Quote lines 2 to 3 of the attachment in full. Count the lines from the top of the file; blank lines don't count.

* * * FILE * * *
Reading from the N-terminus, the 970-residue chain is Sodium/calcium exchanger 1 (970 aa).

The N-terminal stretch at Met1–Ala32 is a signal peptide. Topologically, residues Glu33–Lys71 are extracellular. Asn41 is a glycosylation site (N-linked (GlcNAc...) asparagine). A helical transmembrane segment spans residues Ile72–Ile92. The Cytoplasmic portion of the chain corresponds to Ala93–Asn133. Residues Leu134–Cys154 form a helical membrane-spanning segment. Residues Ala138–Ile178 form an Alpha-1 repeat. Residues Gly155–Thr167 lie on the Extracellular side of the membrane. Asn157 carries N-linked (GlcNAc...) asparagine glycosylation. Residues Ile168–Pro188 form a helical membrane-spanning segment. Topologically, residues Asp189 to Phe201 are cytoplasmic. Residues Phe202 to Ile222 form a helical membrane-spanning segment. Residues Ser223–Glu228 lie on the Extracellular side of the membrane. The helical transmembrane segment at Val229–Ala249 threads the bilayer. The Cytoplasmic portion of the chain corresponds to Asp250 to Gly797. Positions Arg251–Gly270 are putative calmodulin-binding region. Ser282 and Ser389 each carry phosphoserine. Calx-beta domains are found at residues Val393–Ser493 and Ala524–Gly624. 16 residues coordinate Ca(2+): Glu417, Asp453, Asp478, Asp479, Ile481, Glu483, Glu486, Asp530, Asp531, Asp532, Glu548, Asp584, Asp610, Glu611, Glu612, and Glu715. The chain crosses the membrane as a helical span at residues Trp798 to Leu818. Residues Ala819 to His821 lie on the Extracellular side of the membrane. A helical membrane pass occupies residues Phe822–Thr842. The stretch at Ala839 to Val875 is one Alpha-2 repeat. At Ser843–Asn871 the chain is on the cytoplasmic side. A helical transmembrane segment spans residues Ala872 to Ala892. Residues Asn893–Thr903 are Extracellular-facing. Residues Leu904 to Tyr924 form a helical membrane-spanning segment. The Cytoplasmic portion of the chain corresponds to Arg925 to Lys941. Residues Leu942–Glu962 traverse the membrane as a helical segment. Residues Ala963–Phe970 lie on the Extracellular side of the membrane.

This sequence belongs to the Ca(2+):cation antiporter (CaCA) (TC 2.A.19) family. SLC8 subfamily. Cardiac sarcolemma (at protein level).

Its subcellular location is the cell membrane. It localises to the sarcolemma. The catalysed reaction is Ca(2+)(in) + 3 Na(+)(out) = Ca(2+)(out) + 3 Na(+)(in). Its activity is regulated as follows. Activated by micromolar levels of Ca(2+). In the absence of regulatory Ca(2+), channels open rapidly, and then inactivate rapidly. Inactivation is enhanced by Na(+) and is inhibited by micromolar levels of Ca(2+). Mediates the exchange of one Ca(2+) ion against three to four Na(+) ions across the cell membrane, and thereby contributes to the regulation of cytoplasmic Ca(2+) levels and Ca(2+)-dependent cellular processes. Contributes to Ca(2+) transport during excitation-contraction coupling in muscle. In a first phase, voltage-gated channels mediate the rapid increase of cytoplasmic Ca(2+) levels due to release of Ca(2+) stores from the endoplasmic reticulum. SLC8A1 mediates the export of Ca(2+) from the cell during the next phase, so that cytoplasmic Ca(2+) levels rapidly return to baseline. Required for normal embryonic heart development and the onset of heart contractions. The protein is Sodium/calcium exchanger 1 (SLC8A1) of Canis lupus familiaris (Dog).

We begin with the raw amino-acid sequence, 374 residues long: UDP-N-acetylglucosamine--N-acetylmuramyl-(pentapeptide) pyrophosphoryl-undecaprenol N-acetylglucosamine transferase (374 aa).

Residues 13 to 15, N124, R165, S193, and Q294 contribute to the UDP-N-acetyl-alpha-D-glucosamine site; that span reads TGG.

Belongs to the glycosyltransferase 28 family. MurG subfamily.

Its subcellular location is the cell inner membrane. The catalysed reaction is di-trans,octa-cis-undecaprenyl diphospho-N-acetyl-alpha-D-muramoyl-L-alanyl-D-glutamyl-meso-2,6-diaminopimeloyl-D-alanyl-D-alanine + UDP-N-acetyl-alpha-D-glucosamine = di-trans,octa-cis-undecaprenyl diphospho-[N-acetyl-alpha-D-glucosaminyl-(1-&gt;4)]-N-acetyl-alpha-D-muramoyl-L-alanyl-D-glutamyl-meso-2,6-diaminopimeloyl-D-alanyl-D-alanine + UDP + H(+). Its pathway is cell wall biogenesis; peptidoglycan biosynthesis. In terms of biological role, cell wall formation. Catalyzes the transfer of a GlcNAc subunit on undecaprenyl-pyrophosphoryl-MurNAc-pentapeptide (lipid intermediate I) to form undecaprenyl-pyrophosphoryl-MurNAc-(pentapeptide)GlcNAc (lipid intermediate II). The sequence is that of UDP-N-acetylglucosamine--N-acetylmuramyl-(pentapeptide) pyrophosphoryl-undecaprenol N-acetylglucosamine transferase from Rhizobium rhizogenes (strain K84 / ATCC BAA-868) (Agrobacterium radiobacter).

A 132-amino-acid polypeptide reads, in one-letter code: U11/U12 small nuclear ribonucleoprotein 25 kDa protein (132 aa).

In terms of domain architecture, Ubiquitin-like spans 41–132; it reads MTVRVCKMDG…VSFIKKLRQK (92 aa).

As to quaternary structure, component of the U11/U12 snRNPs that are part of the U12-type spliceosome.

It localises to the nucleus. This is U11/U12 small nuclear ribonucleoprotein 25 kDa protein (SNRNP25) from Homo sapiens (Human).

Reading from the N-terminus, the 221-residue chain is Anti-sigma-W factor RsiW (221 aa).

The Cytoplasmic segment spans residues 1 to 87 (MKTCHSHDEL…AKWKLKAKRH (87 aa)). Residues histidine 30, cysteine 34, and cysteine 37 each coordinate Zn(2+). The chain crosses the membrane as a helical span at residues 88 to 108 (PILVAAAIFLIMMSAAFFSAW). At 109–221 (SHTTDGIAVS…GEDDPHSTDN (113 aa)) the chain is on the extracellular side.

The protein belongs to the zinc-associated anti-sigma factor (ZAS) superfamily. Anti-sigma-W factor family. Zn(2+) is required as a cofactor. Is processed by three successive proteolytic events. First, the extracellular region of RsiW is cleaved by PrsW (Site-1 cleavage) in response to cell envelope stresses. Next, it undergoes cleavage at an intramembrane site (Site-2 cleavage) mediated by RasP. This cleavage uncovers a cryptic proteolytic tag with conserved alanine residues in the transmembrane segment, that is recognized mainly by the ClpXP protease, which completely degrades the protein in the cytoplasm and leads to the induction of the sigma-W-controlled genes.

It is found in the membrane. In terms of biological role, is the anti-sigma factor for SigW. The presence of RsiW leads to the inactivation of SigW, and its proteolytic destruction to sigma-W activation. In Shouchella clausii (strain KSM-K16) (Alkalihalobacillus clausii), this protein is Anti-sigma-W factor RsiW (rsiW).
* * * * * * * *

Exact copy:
The N-terminal stretch at Met1–Ala32 is a signal peptide. Topologically, residues Glu33–Lys71 are extracellular. Asn41 is a glycosylation site (N-linked (GlcNAc...) asparagine). A helical transmembrane segment spans residues Ile72–Ile92. The Cytoplasmic portion of the chain corresponds to Ala93–Asn133. Residues Leu134–Cys154 form a helical membrane-spanning segment. Residues Ala138–Ile178 form an Alpha-1 repeat. Residues Gly155–Thr167 lie on the Extracellular side of the membrane. Asn157 carries N-linked (GlcNAc...) asparagine glycosylation. Residues Ile168–Pro188 form a helical membrane-spanning segment. Topologically, residues Asp189 to Phe201 are cytoplasmic. Residues Phe202 to Ile222 form a helical membrane-spanning segment. Residues Ser223–Glu228 lie on the Extracellular side of the membrane. The helical transmembrane segment at Val229–Ala249 threads the bilayer. The Cytoplasmic portion of the chain corresponds to Asp250 to Gly797. Positions Arg251–Gly270 are putative calmodulin-binding region. Ser282 and Ser389 each carry phosphoserine. Calx-beta domains are found at residues Val393–Ser493 and Ala524–Gly624. 16 residues coordinate Ca(2+): Glu417, Asp453, Asp478, Asp479, Ile481, Glu483, Glu486, Asp530, Asp531, Asp532, Glu548, Asp584, Asp610, Glu611, Glu612, and Glu715. The chain crosses the membrane as a helical span at residues Trp798 to Leu818. Residues Ala819 to His821 lie on the Extracellular side of the membrane. A helical membrane pass occupies residues Phe822–Thr842. The stretch at Ala839 to Val875 is one Alpha-2 repeat. At Ser843–Asn871 the chain is on the cytoplasmic side. A helical transmembrane segment spans residues Ala872 to Ala892. Residues Asn893–Thr903 are Extracellular-facing. Residues Leu904 to Tyr924 form a helical membrane-spanning segment. The Cytoplasmic portion of the chain corresponds to Arg925 to Lys941. Residues Leu942–Glu962 traverse the membrane as a helical segment. Residues Ala963–Phe970 lie on the Extracellular side of the membrane.

This sequence belongs to the Ca(2+):cation antiporter (CaCA) (TC 2.A.19) family. SLC8 subfamily. Cardiac sarcolemma (at protein level).